This is an edited version of a podcast episode. If you prefer to listen, click Make Me Whole Podcast to find this and all my other episodes.
Shakespeare says, "What bitter thing it is to look at happiness through another man's eyes.” Why is it that we compare ourselves when it can cause so much grief? Actually, it's not usually a conscious choice, and honestly, we're always going to do it. However, we do have the option to check in on why we’re reacting the way we are and to what degree we're going to let it affect our decisions. There is this contradictory part of our human nature that strives to fit in and stand out at the same time. We are oftentimes motivated by the desire to be better than everyone else. Using others as a measuring stick is a normal part of life, and you can get some good feedback as well as ideas for paths you want to pursue. Just the same, it can cause serious issues with our emotions and how we deal with them. According to Brené Brown (I told you we were going to go back to her!), the real truth is that any one and every one is better than us at something, and this is why we have conflict with it. Comparison often threatens our self-worth, and when we come up short in an area we can't control, it particularly bothers us. But, being aware of it and being intentional about how it influences our lives makes all the difference.
There are some keywords that come up when we are discussing comparisons, including envy, jealousy, resentment, admiration, and reverence. I want to start with envy and jealousy, because I think we don't always realize the importance of being specific with the language that we use to describe what we're feeling. Generally speaking, we use the word jealous as the default. For example, when a coworker comes in with pictures from their latest vacation overseas, and you say to them, “Oh my gosh, I'm so jealous that you were able to go!”. We use “jealous” as opposed to “envious’, but jealousy typically involves three or more people, and it is more about losing someone’s time or attention. Envy involves two people, and it occurs when one person lacks something enjoyed by someone else. There is also a distinction between plain envy and malicious envy. The former involves thoughts like, “Well, I would like that for myself, but I don't want to take anything away from you.” On the other hand, envy becomes malicious when it strays towards "You didn't deserve that, and I want to make sure that you know it!" So jealousy is when we fear losing a relationship or status in a relationship, and envy happens when we want something that another person has.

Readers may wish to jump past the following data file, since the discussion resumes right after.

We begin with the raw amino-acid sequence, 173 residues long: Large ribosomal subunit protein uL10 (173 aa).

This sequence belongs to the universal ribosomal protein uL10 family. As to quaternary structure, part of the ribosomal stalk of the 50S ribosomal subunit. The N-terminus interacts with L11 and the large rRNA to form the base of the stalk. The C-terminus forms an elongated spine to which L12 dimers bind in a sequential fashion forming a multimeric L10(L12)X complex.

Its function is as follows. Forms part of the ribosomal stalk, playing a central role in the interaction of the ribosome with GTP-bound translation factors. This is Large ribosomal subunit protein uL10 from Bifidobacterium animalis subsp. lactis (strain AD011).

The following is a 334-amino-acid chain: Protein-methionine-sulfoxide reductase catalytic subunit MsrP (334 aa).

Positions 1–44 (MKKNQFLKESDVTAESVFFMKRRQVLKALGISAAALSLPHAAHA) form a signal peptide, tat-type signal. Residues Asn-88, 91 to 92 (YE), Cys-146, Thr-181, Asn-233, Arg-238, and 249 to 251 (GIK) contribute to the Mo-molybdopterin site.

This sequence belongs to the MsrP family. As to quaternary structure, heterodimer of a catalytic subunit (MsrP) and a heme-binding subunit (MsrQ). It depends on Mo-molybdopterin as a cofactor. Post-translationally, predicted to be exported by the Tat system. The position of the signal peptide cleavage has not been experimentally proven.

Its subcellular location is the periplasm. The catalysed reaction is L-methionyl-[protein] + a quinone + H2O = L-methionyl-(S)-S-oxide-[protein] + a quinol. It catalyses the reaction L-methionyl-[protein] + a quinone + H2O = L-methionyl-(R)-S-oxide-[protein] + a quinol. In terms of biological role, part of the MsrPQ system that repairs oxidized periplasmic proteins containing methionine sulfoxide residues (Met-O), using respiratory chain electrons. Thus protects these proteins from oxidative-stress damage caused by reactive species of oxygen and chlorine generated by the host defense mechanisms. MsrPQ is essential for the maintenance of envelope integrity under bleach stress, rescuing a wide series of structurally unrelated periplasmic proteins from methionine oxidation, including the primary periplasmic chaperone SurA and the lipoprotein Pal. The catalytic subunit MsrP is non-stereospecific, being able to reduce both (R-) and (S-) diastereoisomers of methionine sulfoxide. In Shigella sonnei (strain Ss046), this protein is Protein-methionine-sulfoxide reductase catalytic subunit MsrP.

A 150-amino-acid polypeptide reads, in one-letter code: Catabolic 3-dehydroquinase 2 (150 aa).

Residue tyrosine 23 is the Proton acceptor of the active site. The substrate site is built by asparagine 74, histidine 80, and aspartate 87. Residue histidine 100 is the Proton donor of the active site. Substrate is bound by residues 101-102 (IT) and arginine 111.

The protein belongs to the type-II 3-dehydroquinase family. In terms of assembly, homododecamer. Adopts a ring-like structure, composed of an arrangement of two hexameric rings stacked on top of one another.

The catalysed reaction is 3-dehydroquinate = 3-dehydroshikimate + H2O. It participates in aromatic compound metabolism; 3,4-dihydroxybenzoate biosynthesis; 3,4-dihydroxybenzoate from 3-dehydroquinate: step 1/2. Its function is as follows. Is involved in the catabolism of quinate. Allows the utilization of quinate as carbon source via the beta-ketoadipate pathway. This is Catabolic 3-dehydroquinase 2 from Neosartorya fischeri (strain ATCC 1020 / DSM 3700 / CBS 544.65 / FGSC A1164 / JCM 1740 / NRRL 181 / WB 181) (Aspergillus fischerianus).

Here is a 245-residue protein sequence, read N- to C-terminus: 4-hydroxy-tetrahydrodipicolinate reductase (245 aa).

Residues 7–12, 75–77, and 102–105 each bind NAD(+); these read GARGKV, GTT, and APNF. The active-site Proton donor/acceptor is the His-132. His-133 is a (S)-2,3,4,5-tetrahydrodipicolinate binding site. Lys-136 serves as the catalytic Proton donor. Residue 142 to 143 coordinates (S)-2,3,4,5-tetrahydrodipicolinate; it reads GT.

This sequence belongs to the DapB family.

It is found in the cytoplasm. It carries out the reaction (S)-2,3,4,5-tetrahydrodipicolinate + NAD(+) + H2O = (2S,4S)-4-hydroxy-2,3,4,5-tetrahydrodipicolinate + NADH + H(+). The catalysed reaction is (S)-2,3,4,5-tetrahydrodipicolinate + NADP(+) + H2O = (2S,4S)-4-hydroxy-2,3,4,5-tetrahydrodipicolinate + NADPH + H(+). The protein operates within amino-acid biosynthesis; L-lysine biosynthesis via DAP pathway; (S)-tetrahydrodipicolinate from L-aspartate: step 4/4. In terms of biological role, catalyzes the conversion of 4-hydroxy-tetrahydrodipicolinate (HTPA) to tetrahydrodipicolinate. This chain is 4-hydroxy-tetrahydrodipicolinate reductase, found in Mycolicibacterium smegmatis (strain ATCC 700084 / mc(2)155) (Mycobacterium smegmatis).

Let's talk about resentment. Resentment is the emotion we feel when our boundaries are either not communicated or respected. We set up these expectations, and people let us down. The issue is usually something we can't control like what other people’s thoughts, feelings, or reactions. Honestly, I used to think that resentment was a cousin of anger, but it really comes from the Envy Family. Imagine again that you are the person that didn't go on the trip. You may not be mad at your coworker because they did. You may be resentful because you couldn’t because you took on a challenging, time-intensive project, whether that was because your boss is asking too much or because you aren’t comfortable saying no. This feeling can also come as a result of not having a necessary, but difficult, conversation and communicating your needs. If you haven't done that and a situation gets out of your control, you're going to feel resentment as a result of not communicating your desires. According to Dr. Brown, we need to choose short-term discomfort over long-term resentment.
Coming at this from the other side, what do you do when you are dealing with someone who is communicating jealousy or envy towards you? Oftentimes we have the urge to immediately change ourselves based on other peoples' needs. We make ourselves small so that the other person doesn’t have to do the work and deal with their feelings of jealousy, and honestly it's really challenging to be on the receiving end of that. Again, having those hard conversations and choosing the discomfort over resentment is probably the healthier thing for both parties.